Copper in the Arts

June 2019

HBS Copper: Continuing the Legacy of Handcrafted Copper Stills

By Stacie M. Jones

In 2011, Mike Haney was building stainless steel and copper stills out of his garage. But he couldn't build them fast enough, so the self-taught metal fabricator quit his job at the paper mill and started his own website, and Hillbilly Stills of Barlow, Ky., was born.

Screen-Shot-2019-06-29-at-1.24.27-PM.pngHandcrafted copper still from HBS Copper. 
Photograph courtesy of HBS Copper. 

Today, HBS Copper is the commercial division of Hillbilly Stills in Barlow (population 714). Each of its custom copper kettle stills is handmade, using gleaming, food-grade copper that is thicker than any other copper still on the market, says Haney's son, Matt, vice president of the company.

In addition to copper’s stunning, rose gold beauty, Haney chose the metal  because it is an excellent conductor of heat. A copper kettle heats liquids faster and more evenly, and maintains a precise temperature. That consistency makes the perfect cooking vessel for spirits.

“The even heating helps, but the most important part about copper is that it reacts with vapors and gets rid of unwanted sulfides,” Matt says. “Removing the sulfides improves the flavor of spirits.”

HBS sources most of its copper from Germany, and welds its seams with solid copper rod. Old-fashioned craftsmanship is the cornerstone of the family business, which prompted both father and son to quit their factory jobs eight years ago to focus on what their entire lives had revolved around -- working with metal.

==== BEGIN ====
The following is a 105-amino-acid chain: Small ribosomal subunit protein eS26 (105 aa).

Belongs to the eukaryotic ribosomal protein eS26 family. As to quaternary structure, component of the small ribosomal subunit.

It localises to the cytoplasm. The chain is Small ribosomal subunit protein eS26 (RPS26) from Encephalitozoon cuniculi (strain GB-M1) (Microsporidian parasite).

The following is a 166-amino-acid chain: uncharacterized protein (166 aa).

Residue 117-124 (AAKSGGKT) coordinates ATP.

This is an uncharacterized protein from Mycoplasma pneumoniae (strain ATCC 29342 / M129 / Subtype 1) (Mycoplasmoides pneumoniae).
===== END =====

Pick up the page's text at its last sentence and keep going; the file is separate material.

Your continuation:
“I was go-kart racing at 9, building stock cars at 15, always riding motorcycles,” Matt says.

It was a short jump to helping his dad, now 60, build stills. Soon, they created the Hillbilly flute, a distillation column that was innovative for its smaller size (4 inches) and affordability.

"Our process is actually very simple," Matt says. "The customer calls or emails us and we nail down what they want. Design begins after the deposit is received.”

For example, they recently created an hourglass-shaped still. The unique kettle runs slower, creating a uniquely flavored, lower proof product.

Since 2014, HBS has been specializing in complete copper stills, accessories and raw copper supplies for serious distillers and hobby distillers.

“We have equipment on every continent but Antarctica,” Matt said.

The array of stills is dizzying, and the website is thorough and detailed, including videos, still photos, testimonials and a pricing guide. Prices can reach $49,000 for a 500-gallon steam jacketed kettle.

The design aspect is what gets Haney excited to come to work every day.

“The customer seeing it for the first time, seeing our work come together, that gets me stoked, ” he said.

The owners of Tumbleweed Spirits Craft Distillery of Osoyoos, B.C, Canada, named their sills “Big Al” and “Ginger.” Al handles vodka and whiskey, while gin comes from Ginger’s petite kettle.

Screen-Shot-2019-06-29-at-1.23.03-PM.pngWelding a custom copper still at HBS Copper.
Photograph courtesy of HBS Copper. 

‘Spirits distilled in copper just taste better’ has become a signature tagline of the company. 

HBS just delivered equipment to Blue Clover Distillery in Scottsdale, Az., Matt said. Another client is Roots and Wings Distillery in Langley, B.C., which recently upgraded from a 30-gallon to a 100-gallon copper kettle still, both from HBS.

But stills are not their only gig. HBS recently built a steeple-sized copper cross for a church.

“We’ll do any sort of metal fabrication,” Matt said.

If people can dream it, he and his dad can make it.

These works of art are destined to last forever.

As Mike Haney says in his company video, “You will give these stills to your grandkids.”

Resources:

HBS Copper, Barlow, KY, (270) 906-9594

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